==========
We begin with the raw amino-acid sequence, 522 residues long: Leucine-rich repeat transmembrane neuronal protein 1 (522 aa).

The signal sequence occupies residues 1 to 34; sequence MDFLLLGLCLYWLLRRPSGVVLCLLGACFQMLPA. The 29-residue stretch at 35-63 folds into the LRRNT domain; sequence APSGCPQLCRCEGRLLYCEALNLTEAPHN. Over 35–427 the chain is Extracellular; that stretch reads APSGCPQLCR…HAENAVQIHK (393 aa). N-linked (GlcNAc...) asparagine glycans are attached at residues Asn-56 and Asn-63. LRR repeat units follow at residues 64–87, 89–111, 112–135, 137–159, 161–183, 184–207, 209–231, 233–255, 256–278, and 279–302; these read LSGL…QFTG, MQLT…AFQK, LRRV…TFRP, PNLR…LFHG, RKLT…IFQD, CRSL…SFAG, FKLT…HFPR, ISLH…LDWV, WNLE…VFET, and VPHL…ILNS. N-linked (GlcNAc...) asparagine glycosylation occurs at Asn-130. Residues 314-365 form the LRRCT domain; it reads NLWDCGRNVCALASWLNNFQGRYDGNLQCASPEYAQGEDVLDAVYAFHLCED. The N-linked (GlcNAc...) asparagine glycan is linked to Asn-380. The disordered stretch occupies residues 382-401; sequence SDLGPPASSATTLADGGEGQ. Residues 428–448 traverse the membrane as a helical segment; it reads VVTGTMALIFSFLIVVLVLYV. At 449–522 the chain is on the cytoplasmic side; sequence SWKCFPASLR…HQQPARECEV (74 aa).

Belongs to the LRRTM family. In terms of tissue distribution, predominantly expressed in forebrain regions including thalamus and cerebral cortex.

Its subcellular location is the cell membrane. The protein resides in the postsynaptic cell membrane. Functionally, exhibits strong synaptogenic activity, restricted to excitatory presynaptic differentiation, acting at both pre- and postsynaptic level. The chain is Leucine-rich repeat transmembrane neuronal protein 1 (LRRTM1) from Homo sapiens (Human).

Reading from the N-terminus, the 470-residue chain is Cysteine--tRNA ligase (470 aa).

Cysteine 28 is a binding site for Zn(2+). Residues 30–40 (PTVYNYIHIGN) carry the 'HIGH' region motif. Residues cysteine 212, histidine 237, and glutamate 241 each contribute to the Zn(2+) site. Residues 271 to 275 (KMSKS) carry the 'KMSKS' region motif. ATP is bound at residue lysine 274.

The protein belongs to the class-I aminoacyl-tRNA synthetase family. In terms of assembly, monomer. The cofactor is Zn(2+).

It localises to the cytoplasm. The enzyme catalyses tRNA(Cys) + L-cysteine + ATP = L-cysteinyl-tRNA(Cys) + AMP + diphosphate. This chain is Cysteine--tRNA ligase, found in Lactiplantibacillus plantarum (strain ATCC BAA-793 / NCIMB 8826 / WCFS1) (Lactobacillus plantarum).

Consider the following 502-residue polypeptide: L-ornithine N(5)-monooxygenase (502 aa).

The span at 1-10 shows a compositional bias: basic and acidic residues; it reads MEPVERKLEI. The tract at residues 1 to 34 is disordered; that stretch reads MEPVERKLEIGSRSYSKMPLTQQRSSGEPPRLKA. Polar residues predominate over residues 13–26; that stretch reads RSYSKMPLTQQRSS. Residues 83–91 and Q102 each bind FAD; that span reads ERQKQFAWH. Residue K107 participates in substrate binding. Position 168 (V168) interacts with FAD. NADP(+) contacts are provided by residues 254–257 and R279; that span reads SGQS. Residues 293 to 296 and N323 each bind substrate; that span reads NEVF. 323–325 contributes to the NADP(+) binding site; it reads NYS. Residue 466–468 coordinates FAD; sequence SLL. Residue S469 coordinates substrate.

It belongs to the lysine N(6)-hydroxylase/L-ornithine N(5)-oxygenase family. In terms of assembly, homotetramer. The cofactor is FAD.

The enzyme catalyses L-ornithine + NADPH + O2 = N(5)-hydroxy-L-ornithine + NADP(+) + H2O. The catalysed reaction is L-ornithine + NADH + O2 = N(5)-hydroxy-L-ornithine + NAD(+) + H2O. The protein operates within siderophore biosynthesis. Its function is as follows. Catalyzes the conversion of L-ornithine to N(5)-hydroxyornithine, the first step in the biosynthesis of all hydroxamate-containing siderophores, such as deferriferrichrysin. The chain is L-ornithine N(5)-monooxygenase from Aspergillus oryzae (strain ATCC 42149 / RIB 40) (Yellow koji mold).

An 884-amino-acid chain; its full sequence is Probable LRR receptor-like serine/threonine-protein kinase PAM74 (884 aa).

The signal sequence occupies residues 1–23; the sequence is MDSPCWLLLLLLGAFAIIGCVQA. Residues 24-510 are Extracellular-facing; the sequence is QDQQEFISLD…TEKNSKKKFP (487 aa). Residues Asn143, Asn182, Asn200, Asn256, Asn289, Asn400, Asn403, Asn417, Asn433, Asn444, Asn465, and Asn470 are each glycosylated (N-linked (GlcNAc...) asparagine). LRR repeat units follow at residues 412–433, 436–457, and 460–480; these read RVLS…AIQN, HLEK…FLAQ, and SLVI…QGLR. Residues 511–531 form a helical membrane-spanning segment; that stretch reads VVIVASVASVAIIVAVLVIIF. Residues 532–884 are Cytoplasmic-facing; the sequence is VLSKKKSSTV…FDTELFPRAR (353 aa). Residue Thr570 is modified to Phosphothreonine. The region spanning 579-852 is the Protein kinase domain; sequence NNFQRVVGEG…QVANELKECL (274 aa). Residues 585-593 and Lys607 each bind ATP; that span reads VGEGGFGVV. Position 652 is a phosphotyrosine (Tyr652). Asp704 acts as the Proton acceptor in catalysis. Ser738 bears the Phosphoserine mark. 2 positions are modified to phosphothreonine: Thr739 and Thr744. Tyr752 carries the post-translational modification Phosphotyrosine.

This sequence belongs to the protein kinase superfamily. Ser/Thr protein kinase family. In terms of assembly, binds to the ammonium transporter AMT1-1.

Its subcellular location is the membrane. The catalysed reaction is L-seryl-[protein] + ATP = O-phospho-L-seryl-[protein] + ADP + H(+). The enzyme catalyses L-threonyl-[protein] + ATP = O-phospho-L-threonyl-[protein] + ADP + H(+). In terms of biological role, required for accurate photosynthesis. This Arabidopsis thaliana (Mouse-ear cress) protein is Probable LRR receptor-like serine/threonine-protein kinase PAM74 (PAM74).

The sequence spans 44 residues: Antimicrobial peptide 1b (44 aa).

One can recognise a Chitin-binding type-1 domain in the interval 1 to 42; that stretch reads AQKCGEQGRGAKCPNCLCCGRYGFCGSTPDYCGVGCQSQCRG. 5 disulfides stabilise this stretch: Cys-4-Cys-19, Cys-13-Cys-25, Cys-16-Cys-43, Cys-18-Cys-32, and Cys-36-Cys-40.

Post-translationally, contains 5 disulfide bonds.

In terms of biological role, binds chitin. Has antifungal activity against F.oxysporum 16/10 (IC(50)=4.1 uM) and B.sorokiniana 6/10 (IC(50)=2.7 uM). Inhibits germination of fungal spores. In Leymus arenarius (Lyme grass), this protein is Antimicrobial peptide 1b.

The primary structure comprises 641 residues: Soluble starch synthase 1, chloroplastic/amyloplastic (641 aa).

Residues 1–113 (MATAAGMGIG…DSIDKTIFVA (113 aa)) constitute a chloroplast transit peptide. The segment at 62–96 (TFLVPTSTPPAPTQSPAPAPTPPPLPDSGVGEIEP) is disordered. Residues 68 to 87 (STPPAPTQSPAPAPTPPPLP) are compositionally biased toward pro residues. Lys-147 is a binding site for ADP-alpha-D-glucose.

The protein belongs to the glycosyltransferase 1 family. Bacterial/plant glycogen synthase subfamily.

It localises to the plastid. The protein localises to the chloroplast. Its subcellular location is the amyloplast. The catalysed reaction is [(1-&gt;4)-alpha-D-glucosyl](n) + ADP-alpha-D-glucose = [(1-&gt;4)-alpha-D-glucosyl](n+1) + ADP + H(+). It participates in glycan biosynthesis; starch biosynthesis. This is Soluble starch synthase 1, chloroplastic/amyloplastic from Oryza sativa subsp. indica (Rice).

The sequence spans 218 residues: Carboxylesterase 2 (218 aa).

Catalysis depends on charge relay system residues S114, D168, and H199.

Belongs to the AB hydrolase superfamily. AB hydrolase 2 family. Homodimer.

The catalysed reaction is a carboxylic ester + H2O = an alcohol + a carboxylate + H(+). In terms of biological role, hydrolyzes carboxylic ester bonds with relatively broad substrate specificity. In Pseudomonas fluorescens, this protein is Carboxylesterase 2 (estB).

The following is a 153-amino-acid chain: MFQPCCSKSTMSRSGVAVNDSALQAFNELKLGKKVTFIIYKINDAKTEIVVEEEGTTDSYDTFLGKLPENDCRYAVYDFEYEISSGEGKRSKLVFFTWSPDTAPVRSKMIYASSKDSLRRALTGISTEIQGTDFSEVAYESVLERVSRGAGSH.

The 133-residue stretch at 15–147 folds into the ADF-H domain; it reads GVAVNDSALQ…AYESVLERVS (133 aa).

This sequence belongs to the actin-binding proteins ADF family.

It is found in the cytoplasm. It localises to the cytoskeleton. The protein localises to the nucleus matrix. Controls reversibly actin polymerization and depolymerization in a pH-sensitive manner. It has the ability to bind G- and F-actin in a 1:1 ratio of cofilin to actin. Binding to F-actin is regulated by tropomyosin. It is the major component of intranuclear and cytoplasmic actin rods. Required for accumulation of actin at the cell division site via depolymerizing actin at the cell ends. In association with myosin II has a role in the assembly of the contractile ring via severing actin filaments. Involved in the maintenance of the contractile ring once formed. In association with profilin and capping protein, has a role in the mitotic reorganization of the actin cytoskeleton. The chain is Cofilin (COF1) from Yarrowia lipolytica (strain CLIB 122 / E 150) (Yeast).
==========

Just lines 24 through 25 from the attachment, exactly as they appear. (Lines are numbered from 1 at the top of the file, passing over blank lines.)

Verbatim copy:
It localises to the plastid. The protein localises to the chloroplast. Its subcellular location is the amyloplast. The catalysed reaction is [(1-&gt;4)-alpha-D-glucosyl](n) + ADP-alpha-D-glucose = [(1-&gt;4)-alpha-D-glucosyl](n+1) + ADP + H(+). It participates in glycan biosynthesis; starch biosynthesis. This is Soluble starch synthase 1, chloroplastic/amyloplastic from Oryza sativa subsp. indica (Rice).

The sequence spans 218 residues: Carboxylesterase 2 (218 aa).